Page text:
Besides handling passengers, the team also moved thousands of tons of cargo. The most memorable cargo loads were the ones called for during emergencies, and airdropped as bundles.

"Everything has to be bundled quickly when called for in an emergency, for a serious cause, those guys really need that stuff quick, and we get it to them", said Senior Airman Brittany Foster, who worked the dispatch desk.

Another important cargo, that required special handling, was explosives and ammunition. Technical Sgt. Thomas Houck was responsible for ensuring proper packaging and labeling of hazardous goods.

"I know that I'm supporting the war effort by getting ammo to the guys that need it downrange", said Houck.

Technical Sgt. Matthew Pierce added that while other cargo was important, the most meaningful events for him were Dignified Transfers of fallen warriors on their journey home.

"Human Remains transfers were definitely the most precious cargo we handled, they needed and deserved extra special attention", said Pierce.

Though all of the team members were Air National Guard, that never seemed to matter to them or their leadership.

"We never differentiated between Active, Guard, and Reserve...all were members of the 455 EAPS 'Port Dawg' family", said Lt. Col. Ryan Norman, commander of the 455th EAPS. "All the members were vital to the fight and pushed the mission forward every day. They understood the importance of the mission and made it happen. I could not be more proud of their accomplishments and I hate to see them leave. Their talents will be missed. I hope our paths cross again one day down the road."

For some, this was their first deployments. For others, their last.

Airman 1st Class Stephen Marra was on his first deployment, and happy to be with a familiar group of Airmen. "I'm proud of what we do here, getting people to where they need to be. I couldn't do it without the people around me", he said.

At the other end of the spectrum is Technical Sgt. Thomas Houck, who has spent time in the Navy, the Army, and the Air Force and will be retiring soon. He said that this was his last deployment. "I know this will be my last deployment. I want to get the most out of it, and I know I did", he said.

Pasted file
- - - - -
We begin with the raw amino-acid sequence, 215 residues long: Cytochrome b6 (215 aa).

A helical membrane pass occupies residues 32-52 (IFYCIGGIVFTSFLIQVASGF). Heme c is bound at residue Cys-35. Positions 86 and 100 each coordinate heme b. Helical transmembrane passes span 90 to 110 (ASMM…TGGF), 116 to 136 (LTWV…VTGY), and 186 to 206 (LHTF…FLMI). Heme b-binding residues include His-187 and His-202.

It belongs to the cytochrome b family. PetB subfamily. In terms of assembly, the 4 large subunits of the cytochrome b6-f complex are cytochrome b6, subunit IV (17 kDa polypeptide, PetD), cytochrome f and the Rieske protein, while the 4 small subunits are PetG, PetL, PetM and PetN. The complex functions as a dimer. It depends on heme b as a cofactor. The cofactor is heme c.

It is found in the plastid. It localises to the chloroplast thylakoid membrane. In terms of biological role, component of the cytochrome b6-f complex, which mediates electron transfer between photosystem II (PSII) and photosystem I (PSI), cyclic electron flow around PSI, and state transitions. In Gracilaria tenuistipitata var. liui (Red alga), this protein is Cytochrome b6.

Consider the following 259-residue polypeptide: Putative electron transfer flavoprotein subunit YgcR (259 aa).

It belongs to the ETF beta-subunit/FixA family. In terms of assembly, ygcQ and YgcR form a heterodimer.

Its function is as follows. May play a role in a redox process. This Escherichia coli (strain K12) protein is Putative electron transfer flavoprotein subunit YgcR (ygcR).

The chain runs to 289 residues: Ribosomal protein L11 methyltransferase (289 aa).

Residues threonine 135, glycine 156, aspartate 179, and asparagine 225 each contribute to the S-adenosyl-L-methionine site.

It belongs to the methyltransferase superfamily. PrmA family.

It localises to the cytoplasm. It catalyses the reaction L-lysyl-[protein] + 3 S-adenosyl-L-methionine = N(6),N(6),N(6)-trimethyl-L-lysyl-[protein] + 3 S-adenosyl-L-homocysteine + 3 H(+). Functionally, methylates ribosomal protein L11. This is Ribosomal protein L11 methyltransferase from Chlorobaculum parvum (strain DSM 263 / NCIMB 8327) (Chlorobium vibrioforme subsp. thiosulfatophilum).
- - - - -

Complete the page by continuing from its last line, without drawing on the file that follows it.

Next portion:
Houck surprised everybody by actually getting married, by proxy, while deployed. He was engaged before he left New York, planning to marry upon his return. When his fiancé's sister passed away unexpectedly while he was here, he thought about the uncertainty of life and decided to move the marriage to the front of his priority list.

Everybody agreed that their time here was rewarding, even if separated from friends and family at home.

"It's important to remember the families. When one member serves, the entire family gives", said Technical Sgt. Amie Moore, who worked at the passenger terminal.

"When you go home, people will say thanks for your sacrifice. Though maybe not outside the wire any more, you did sacrifice, and you accomplished something; all of those missions, those thousands of people and tons of cargo, you made it happen", concluded Fitzgerald.

The team will return to New York in time to take part in their home station mission of supporting the polar flights. As one team member put it, "Sand to snow, pole to pole, we do it all."